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Who Needs an Umbrella?

I made it through April without an umbrella. That’s not to say I wasn’t outside in the rain.   I was, but never holding an umbrella. In fact, I gloated that I didn’t spend $20 or more to buy one.

When my small, folding, red umbrella that I kept tucked under the front seat of my mini-van bit the dust, I started looking for a new one. Every time I was in a store that stocked umbrellas, I checked out the selection. Designer styles with sparkles on the handles didn’t tempt me. Black and navy blue are drab and who wants drab on a rainy day? White ones would get dirty. Tan ones are boring.

Long umbrellas won’t fit under the van seat or in my purse. But I was tempted by one that was yellow on the top and decorated with the Vincent van Gogh painting “Irises” on the inside. Wouldn’t looking up at purple flowers while rain fell all around make for a happy day? Then practicality kicked in. If I were holding an umbrella, shouldn’t I be looking where I was walking, and not up? And if I spent $50 for a Van Gogh print, I’d like hanging it on my wall, and $50 is too much for an umbrella.

I’ve been entertained while looking at umbrellas. Some were labeled “waterproof.” What? Aren’t umbrellas supposed to be waterproof? I wasn’t looking for a white, frilly parasol to provide protection from the sun. Umbrellas protect from rain. And the term “windproof” is interesting. One was guaranteed to withstand 55 mph wind and supposed to be the only one that can stand up to heavy winds. If the wind is blowing 55 mph, I’m staying inside.

Then there are enormous umbrellas. Why would I want anything so big that I could fly like Mary Poppins? That’s how I’d feel holding a 68” umbrella. These are marketed to golfers, but since golfers rarely pull or carry golf clubs and usually ride in covered carts, I don’t understand the need for a gigantic cover.

And not all umbrella handles are alike. My trashed red one had a fat handle that fit my hand. Some handles are skinny, like a pencil. Some have curved, hook-like handles. And some have C-shape handles, much like cuffed bracelets and advertised to “leave your hands free for holding a baby or using a mobile or carrying things.” Seems like a good idea, but these handles are only on long umbrellas.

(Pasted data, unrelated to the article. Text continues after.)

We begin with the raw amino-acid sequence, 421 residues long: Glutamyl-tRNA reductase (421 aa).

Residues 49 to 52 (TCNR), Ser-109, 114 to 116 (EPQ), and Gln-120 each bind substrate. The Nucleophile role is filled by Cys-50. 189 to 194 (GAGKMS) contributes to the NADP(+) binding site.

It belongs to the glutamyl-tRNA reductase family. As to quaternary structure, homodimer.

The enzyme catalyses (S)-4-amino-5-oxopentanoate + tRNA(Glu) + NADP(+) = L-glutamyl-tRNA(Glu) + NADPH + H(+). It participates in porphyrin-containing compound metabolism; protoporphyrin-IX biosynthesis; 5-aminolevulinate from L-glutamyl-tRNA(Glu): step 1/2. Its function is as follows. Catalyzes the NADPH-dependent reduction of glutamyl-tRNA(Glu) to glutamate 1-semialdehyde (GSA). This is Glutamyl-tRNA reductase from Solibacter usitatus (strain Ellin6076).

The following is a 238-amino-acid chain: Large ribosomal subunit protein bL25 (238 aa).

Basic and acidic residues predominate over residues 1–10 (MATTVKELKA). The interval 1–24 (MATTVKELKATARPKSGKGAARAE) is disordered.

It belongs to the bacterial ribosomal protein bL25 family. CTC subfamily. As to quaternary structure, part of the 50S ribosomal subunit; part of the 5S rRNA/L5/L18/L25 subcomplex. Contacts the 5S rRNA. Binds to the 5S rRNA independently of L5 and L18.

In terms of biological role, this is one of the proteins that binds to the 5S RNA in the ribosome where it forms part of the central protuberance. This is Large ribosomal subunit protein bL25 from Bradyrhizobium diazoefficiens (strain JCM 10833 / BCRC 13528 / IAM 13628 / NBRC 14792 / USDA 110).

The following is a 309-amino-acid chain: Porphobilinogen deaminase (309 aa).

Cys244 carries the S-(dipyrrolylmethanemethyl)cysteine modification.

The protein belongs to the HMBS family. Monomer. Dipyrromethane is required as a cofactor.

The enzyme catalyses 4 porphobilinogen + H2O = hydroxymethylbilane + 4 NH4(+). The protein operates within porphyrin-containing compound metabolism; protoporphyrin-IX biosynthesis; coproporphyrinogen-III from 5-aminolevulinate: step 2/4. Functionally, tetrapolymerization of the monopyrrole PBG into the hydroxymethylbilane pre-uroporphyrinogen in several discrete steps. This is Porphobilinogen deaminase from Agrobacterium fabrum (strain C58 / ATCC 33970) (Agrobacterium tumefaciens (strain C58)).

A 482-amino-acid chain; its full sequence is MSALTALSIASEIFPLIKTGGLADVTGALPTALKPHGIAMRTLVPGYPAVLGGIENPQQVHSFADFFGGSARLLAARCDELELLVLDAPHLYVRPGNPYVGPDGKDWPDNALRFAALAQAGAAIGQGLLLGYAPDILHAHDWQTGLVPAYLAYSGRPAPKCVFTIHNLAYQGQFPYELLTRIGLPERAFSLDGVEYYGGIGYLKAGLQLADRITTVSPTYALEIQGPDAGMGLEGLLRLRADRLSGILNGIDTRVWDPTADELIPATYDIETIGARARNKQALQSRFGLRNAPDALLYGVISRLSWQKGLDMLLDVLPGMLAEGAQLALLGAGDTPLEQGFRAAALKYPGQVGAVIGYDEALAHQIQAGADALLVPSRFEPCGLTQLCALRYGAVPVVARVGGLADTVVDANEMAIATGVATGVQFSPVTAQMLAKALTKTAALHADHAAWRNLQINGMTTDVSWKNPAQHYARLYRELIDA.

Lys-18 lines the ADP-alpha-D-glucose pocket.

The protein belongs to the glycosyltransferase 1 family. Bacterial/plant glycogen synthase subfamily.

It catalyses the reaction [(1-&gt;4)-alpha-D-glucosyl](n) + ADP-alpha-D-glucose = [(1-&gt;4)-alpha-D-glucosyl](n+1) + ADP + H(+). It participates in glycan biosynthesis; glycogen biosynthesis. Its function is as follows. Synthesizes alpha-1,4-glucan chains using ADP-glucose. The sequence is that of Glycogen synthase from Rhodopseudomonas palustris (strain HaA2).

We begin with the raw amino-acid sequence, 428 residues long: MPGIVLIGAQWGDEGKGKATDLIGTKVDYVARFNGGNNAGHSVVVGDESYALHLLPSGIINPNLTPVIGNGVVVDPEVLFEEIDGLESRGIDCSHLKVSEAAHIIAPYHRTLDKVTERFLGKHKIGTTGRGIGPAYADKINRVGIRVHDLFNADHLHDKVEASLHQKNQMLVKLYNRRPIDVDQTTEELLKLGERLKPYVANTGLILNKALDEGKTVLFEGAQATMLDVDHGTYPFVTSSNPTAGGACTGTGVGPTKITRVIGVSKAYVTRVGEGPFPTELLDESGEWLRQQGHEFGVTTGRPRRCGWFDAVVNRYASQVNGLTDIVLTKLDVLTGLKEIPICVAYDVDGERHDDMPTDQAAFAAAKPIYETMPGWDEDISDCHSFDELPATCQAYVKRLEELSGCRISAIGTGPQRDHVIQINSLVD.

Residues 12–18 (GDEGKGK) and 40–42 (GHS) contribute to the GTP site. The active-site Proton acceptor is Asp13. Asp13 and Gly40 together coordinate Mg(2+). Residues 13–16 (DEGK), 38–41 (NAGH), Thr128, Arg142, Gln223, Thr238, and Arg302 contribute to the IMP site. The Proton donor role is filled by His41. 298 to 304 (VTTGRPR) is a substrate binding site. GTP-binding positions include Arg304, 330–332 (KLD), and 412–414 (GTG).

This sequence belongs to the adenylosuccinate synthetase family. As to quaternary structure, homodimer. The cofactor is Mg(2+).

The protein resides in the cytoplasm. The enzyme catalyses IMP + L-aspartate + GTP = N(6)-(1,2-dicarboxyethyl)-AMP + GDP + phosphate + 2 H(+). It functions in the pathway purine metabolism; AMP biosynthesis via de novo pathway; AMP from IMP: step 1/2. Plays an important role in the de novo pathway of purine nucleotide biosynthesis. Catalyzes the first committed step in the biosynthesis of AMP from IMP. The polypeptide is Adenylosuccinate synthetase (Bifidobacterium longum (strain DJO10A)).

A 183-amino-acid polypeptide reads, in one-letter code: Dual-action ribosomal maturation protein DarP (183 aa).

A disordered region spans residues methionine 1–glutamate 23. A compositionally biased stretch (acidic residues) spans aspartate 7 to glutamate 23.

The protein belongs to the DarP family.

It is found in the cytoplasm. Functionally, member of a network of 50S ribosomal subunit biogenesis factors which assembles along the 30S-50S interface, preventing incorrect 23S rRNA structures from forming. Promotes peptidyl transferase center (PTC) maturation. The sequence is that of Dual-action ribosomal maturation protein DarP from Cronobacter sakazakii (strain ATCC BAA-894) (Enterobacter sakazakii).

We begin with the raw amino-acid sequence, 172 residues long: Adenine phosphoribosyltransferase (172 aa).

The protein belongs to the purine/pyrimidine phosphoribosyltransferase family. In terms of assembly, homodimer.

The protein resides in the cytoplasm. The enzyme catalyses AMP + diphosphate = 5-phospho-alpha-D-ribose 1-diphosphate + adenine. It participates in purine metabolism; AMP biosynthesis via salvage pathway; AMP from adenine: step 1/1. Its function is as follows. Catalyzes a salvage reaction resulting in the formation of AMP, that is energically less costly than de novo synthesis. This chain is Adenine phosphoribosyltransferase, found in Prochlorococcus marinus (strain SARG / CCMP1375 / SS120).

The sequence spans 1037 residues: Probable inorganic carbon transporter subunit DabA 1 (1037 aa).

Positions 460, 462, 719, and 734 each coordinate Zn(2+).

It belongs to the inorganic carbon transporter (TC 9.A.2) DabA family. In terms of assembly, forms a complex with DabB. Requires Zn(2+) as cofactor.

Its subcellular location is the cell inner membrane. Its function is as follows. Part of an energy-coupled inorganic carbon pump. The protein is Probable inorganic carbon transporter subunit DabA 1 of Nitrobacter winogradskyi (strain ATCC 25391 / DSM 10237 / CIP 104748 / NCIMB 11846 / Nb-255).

One March day, I talked myself out of buying a $20 orange umbrella, which I liked just okay, because I realized that for several months I hadn’t reached for an umbrella even once. Maybe I didn’t really need one.

I set April, Tennessee’s rainiest month, as a test. I wore my two jackets with hoods and I got sprinkled a few times, but I never wished for an umbrella. I may never own another one. It’s one less thing to keep up with.

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Lost and Found

screen-shot-2017-03-02-at-7-43-00-amI do all I can to be an average American. Like spending 55 minutes a day looking for things I own, but can’t find.

My long black coat sweater would have been perfect to wear to the funeral home. I changed from black sweat pants to black dress pants. Brushed my hair and teeth. Went to the closet to put on my sweater. It wasn’t there. It should’ve been hanging beside my red sweater. I quickly surveyed the hanging clothes in my closet, and then I touched every coat hanger near where that black sweater usually hangs. It wasn’t there.

I glanced at something black that was folded and lay on the edge of the bathtub. The sweat pants I’d just taken off. I looked in the hallway coat closet. It wasn’t there. I grabbed a tan jacket and headed to the funeral home.